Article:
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Tony Kytes The Arch Deceiver and Spiv In Love

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Compare and Contrast "Tony Kytes The Arch Deceiver" by Thomas Hardy and "Spiv In Love" by Bill Naughton "Tony Kytes The Arch Deceiver" and "Spiv In Love" and stories of a man being 'spoilt for choice' with women. The stories detail how the main character takes a liking to a number of different women at the same time, and end up in a situation they wouldn't want to be in. The general idea of these stories is "what goes around comes around", with the men getting their 'just desserts' at the end. The plot of both stories is similar. The main characters, both men, take a liking to several women. Both were into something serious with one woman, in "Tony Kytes" the main character is engaged to someone, and in "Spiv In Love" the main character is going "steady" with someone. In "Tony Kytes" we see the main character on his way home offering lifts to three different women and hiding them from one another, one of them, Milly, is the one he is engaged to. At the end of the story the three women emerge from hiding in the carriage and find out about each other. ...read more.


In "Spiv" the main character deals on the Black Market, and also appears to be a 'classy' dresser so he owns some amount of money. The way the characters and presented in each story is radically different. Tony Kytes is presented as someone who is looking for a wife and is engaged to Milly, so we expect to find Tony settling down with Milly. The "Spiv" is presented as someone who takes a small amount of liking to himself. He opens with "She was a bit of a drip was old Myra, but absolutely gone on me". Immediately we may think that he's popular with women. He cares a lot about his appearance, and the women's appearance aswell, saying, "I can't turn my back on a woman who looks up to me...even if I can't bear the sight of her otherwise". He also enjoys "a bit of the old flannel", which is flattery, and likes being complimented on his dress sense. Tony Kytes' appearance isn't described in as much detail, but he "was quite the women's favourite", so we understand he is popular with women. The female characters aren't described in as much detail as the main characters, but the females in both stories appear to be "lead on" by the main characters. ...read more.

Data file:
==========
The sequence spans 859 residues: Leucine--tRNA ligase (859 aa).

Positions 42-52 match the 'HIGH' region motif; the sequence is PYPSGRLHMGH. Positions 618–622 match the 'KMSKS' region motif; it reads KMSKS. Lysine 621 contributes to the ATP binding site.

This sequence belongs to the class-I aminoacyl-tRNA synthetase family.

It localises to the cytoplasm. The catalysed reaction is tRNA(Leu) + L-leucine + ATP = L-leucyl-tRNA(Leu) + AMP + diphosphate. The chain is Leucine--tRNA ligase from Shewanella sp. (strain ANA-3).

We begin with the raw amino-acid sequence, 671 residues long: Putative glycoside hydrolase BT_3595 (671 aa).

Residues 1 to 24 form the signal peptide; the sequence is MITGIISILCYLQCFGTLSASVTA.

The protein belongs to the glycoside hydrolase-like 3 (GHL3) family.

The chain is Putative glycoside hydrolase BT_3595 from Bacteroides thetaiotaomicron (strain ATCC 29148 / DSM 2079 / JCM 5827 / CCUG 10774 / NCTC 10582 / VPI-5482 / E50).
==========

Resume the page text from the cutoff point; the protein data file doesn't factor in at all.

This technique places a sense of realism in the story, bringing us closer to the story than if the narrative was written in standard English. During the times these stories were set, a woman's career was to marry and look after the home. A man leading women on or taking on a couple of women wasn't too uncommon, because the man was, without being too sexist, the "dominant" sex, and needed to find a good woman to settle down with. Times have changed since then, and so by reading this I find that the behaviour of the main characters is not strictly unacceptable, but immoral. Over the last century, women have become more independent and have earned more respect, and will not be lead on by a man as easily as in the stories. During the times in which they were set it wouldn't have been seen as wrong as such, but still during both settings a woman might have taken offence to either Tony's or the spiv's actions. I think that placing the stories into different social and historical contexts would bring out different reactions, but the idea of a woman not being a "slave" to a male is the issue raised in both stories. Shaun Collier 7/2/2001 ...read more.

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